“Dream Horse” is a clichéd underdog story which is mildly entertaining while not bringing anything particular new to its genre territory. While we can clearly discern what and how it is about right from the start, the movie did a fairly good job of balancing between humor and drama thanks to the good efforts from its cast and crew members, and you may come to forgive its many predictable moments to some degree.
As told to us at the very beginning, the movie is based on one miraculous real-life story about one seemingly plain thoroughbred owned by a middle-aged Welsh woman named Jan Vokes (Toni Collette) and a group of her accidental business partners, and its early part shows us how things have been gloomy and depressing for her and many others in her little rural Welsh town. Without any recent economic stimulus, the town has become shabbier day by day, and it looks like the only neat thing in the town is a local supermarket where she and other local residents work. Besides that supermarket job, she also works at a local pub, and we do not see much joy or spirit from its few usual customers including an old but colorful drinker.
Having been quite frustrated with how she has been stuck in her drab daily life which has become more barren after her kids left some time ago, Jan comes to have an idea when a local accountant named Howard Davies (Damian Lewis) and his friends come to the pub for drinking during one evening. After hearing about how he and his associates miserably failed to raise a thoroughbred for horse racing, Jan wonders whether she also can do that, and her mind immediately goes for checking whether that is actually possible for her. Although she has no experience in horse breeding, she was an expert breeder in case of other animals at least, and the financial matter can be handled via attracting the interest of several neighbors of hers who are going to chip in their earnings for her modest project along with her.
When she subsequently announces her plan to her husband Brian (Owen Teale), he is merely amused without much belief, but, as a guy who handled horses a lot during his heyday, he is willing to provide some help and support to his wife nonetheless. First, they get a cheap mare which is a bit old but still can be pregnant besides having a fairly good bloodline background, and then they move on to the next step where they have their mare have a mating with some good stallion (That also costs a lot, of course).
Meanwhile, Jan tries to gather an enough number of local investors to help her raise and train the horse to be born. Although she seems to get much attention from others at first, several neighbors of hers besides Howard eventually come to the evening meeting held by her and her husband, and they are all willing to spend some money to that horse, while fully aware that they go for dream and passion instead of profit.
Once that horse, who is subsequently named Dream Alliance, is eventually born, everything goes well for Jan and her associates. Although it is just a little adorable animal at first, it shows more potentials as it grows bigger and faster during next several years, and Jan and her associates also get a big help from a well-known horse trainer who was skeptical at first but soon senses what an excellent racehorse Dream Alliance can be.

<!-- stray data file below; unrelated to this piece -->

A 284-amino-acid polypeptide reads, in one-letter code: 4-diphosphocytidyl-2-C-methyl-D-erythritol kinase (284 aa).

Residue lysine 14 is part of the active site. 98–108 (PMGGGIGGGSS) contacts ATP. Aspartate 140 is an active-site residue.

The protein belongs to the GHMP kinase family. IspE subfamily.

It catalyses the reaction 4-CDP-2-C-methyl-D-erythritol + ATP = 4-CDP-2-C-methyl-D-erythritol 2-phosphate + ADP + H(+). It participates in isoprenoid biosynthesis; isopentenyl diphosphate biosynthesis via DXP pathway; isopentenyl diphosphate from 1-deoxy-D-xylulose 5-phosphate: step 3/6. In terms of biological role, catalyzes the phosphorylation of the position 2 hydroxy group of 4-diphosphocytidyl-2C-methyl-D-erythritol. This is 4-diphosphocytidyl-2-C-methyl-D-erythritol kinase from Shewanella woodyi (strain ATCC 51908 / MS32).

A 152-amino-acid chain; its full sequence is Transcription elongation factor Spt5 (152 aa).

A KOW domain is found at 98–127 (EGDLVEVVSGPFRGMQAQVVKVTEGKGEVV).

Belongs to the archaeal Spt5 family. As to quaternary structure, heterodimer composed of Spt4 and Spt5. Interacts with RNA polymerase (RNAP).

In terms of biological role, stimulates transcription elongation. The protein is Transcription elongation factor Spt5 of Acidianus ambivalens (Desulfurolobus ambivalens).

Now many of you have already guessed the rest of the story, and the screenplay by Neil McKay duly hops from one expected moment to another without much surprise. For example, Dream Alliance certainly impresses everyone during its first horse race, and it becomes more promising via a series of horse races, but of course, there will a big setback which will lead to some dramatic conflict among Jan and several other characters around her. In case of the subplot involved with a little personal conflict between Howard and his understandably concerned wife, its eventual resolution is trite and contrived, and the same thing can be said about Jan’s strained relationship with her estranged father, who looks disinterested all the time but, this is not much of a spoiler, does care a lot about her ongoing passion project.
Anyway, the movie is breezy and enjoyable as demanded during those horse racing scenes, and cinematographer Erik Wilson vividly captures the thrill and excitement of horse racing on the screen during these good scenes. Although I am a nerdy guy who is not so interested in outdoor activities, the movie gives me some understanding on why many people enjoy watching horse racing, and I even considered going to a racetrack someday, though I am still averse to betting on any horse.
The main cast members are as fun and engaging as you can expect from them. While Toni Collette, a wonderful Australian actress who has seldom disappointed us since her breakthrough performance in “Muriel’s Wedding” (1994), is dependable as usual, Damian Lewis and Owen Teale are solid as duly standing by her, and I also enjoyed a number of colorful supporting performers in the film, who surely bring some life and personality to their respective roles.
In conclusion, director Euros Lyn gives us a competent feel-good movie, but I am still hesitating to recommend “Dream Horse” mainly because I observed its predictable narrative and rather broad characterization from the distance when I watched it at last night. I wish it were more distinctive in terms of story and characters, but I will not stop you from watching it if you have some free time to kill.